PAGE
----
While parents and caregivers should accept social media as a key part of today’s childhood routine, it’s important to ensure your child is engaged in additional offline and “unplugged” activities. Sports, hobbies, and even spending face-to-face time with friends and family can ensure your children don’t become too reliant on social media. It may also help to establish “technology free zones/times” like the dinner table and bedtime, where they take a break from their phones, screens, and social media.
Talk to your child about the importance of privacy online, and the dangers of sharing personal information. Speak with them about the value of their privacy and not only how quickly information they post can spread across the internet, but also how it is almost impossible to completely remove it. For your part, you should know and understand each platform’s privacy settings to ensure your child has all the built-in protections possible.
Cyberbullying can be a very real and impactful part of today’s social media experience. Unfortunately, it’s a topic that can be difficult or even embarrassing for children to talk about. For this reason, it’s important to begin with open and honest conversation about what cyberbullying is, and what to look for. While children often want to handle things themselves, it’s important to stay involved so you can work on addressing difficult challenges together.
Keep Open Communication
Open communication is a key component in keeping children safe on social media. Have open and ongoing conversations about what your child is encountering on social media. Try to be clear that they should come to you with any questions or concerns without judgment. This will help ensure they will approach you before a situation gets critical, and will allow you to step in and help them navigate any problems that may arise.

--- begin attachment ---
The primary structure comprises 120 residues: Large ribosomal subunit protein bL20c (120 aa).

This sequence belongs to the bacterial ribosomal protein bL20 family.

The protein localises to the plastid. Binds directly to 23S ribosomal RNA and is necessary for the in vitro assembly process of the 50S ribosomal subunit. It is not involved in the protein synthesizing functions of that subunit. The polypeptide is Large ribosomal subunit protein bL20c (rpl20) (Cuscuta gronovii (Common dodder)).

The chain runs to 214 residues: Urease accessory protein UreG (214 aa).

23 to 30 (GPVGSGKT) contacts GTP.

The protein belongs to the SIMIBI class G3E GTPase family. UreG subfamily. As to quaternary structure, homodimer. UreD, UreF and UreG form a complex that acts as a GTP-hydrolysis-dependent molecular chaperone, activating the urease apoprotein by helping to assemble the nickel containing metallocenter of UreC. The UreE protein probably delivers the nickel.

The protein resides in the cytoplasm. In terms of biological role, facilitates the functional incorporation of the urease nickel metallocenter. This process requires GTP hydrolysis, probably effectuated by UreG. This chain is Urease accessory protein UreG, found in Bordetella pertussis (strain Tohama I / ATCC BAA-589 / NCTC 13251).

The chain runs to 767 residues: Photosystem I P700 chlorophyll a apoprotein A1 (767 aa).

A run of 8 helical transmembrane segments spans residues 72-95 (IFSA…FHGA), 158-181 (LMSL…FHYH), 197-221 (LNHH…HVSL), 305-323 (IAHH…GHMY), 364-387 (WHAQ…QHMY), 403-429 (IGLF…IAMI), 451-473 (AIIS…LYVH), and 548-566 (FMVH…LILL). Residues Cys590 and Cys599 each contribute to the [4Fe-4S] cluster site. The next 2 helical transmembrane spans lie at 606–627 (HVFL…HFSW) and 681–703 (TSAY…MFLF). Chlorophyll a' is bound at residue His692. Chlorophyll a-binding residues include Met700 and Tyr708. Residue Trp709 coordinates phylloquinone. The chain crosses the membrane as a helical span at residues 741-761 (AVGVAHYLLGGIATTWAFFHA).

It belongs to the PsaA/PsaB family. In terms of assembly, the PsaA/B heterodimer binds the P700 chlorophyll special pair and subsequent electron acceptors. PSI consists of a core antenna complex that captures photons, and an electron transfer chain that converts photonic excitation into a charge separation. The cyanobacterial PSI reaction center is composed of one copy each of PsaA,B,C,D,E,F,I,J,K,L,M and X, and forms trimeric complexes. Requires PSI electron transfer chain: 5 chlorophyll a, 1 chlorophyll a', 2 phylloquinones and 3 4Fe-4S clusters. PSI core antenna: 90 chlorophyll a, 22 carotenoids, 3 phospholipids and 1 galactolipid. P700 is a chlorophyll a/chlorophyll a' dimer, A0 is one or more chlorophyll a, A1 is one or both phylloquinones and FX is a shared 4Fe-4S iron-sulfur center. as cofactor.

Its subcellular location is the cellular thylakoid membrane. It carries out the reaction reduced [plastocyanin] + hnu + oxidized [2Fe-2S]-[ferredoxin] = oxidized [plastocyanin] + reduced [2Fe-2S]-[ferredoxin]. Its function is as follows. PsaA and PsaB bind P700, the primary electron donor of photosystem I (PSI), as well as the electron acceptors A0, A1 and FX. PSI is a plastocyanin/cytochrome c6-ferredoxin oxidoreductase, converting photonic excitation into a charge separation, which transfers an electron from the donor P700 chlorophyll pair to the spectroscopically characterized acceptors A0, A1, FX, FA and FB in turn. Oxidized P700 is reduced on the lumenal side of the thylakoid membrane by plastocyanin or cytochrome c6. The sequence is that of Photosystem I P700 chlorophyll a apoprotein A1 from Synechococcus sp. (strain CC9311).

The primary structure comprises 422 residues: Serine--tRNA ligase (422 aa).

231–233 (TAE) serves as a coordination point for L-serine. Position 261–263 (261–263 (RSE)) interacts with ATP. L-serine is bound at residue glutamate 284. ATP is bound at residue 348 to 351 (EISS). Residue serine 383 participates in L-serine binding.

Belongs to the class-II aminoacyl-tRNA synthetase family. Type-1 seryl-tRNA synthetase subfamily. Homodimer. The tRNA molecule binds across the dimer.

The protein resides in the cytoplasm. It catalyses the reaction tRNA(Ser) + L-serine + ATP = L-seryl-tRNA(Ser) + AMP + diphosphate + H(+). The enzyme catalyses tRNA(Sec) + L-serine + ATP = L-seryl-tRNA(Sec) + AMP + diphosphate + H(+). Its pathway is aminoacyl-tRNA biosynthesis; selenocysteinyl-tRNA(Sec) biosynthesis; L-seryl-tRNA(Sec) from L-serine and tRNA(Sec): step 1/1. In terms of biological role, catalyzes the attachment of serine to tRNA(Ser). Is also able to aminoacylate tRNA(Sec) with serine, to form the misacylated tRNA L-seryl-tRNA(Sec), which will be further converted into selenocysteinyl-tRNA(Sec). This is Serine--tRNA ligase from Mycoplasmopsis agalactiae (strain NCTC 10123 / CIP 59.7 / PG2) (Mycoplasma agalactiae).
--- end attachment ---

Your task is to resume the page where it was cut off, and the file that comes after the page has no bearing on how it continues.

Education Is Key To Safe Social Media Engagement
While the omnipresence of social media doesn’t always have a positive effect, these topics are now being taught and addressed in school. Schools like Friends’ Central School engage students in social media and digital citizenship in many different ways. Teachers and support staff lead advisory programming, and teach children how they can harness the power of social media and the internet to contribute to their communities in positive ways.
Faculty and staff work closely with members of the technology department to ensure students understand the intricacies of social media and streaming platforms. But the most impactful and successful tool in helping children navigate the world of social media is the close connection we form between the school and its families. Keeping these lines of communication open allows schools to reinforce what parents are practicing at home, and can ensure parents have the tools necessary to stay involved.
At the end of the day, parents and caregivers should remember that when it comes to social media, they aren’t alone. The resources to help guide parents through this new social world are plentiful. And with educators, schools and counselors acting as an extended support system, it’s a world that can be navigated successfully and more importantly, safely.